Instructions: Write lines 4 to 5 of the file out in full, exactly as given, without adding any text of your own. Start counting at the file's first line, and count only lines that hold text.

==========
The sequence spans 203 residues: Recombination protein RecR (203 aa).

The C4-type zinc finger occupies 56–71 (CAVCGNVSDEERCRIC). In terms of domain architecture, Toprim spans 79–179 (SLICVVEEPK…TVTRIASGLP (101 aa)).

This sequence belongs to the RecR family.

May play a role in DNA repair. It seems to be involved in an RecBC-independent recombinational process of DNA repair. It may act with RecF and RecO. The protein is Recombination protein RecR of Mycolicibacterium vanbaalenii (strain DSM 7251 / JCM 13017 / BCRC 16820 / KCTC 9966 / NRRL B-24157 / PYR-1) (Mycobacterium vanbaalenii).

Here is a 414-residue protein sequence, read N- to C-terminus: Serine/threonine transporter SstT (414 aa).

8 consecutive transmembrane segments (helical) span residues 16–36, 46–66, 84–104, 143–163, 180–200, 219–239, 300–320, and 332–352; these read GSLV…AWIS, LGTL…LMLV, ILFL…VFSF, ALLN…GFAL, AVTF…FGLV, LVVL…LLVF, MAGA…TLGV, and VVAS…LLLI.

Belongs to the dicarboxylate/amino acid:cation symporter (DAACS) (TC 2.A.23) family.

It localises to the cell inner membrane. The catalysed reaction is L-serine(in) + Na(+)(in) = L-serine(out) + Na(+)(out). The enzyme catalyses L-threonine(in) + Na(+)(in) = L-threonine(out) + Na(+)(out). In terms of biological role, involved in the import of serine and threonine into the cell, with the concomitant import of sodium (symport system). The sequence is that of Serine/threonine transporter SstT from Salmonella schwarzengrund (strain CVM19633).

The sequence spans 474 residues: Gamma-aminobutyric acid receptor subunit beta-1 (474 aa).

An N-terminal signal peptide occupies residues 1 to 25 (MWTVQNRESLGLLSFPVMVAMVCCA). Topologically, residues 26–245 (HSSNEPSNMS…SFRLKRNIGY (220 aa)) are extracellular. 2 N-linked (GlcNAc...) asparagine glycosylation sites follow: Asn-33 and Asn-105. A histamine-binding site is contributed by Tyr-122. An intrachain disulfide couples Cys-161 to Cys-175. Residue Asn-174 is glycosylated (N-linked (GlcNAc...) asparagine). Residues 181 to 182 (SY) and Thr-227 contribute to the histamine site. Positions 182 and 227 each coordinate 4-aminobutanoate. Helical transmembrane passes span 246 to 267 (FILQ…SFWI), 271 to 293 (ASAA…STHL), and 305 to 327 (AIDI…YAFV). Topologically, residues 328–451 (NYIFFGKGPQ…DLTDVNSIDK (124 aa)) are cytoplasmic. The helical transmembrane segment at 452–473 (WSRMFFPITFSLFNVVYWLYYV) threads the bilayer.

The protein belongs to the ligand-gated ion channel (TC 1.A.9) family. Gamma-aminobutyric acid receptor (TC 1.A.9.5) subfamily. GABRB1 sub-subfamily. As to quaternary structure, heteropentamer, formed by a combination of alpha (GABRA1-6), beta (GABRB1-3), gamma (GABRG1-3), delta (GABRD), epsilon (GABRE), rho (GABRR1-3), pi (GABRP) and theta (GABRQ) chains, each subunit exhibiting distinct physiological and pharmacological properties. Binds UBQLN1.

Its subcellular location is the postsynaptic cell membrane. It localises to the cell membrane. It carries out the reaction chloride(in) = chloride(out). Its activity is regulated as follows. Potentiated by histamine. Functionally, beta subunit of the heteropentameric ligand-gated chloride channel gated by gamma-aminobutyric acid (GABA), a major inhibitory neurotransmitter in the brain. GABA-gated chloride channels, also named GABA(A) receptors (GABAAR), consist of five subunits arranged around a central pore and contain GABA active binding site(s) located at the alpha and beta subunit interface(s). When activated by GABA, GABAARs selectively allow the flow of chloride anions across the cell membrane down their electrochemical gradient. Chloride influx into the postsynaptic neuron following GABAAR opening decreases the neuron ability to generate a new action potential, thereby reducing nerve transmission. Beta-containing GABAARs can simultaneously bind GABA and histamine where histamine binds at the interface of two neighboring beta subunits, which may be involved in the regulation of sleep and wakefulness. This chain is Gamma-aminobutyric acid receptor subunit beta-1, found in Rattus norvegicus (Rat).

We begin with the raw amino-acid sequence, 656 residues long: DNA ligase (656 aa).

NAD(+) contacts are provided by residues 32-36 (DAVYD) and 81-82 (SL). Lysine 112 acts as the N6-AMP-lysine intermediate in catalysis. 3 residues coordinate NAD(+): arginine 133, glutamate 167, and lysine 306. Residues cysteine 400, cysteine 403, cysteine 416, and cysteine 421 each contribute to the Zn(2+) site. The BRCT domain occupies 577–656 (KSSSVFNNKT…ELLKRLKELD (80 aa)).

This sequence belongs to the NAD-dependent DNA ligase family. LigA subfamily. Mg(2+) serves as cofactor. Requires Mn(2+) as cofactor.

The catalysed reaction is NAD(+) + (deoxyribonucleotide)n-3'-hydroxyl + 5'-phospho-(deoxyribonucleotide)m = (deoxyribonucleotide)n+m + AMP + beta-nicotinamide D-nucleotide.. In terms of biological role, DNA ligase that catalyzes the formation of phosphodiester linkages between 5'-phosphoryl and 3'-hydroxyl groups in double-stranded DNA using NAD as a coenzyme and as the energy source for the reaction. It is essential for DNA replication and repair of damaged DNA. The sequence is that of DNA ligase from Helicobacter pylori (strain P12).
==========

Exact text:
May play a role in DNA repair. It seems to be involved in an RecBC-independent recombinational process of DNA repair. It may act with RecF and RecO. The protein is Recombination protein RecR of Mycolicibacterium vanbaalenii (strain DSM 7251 / JCM 13017 / BCRC 16820 / KCTC 9966 / NRRL B-24157 / PYR-1) (Mycobacterium vanbaalenii).

Here is a 414-residue protein sequence, read N- to C-terminus: Serine/threonine transporter SstT (414 aa).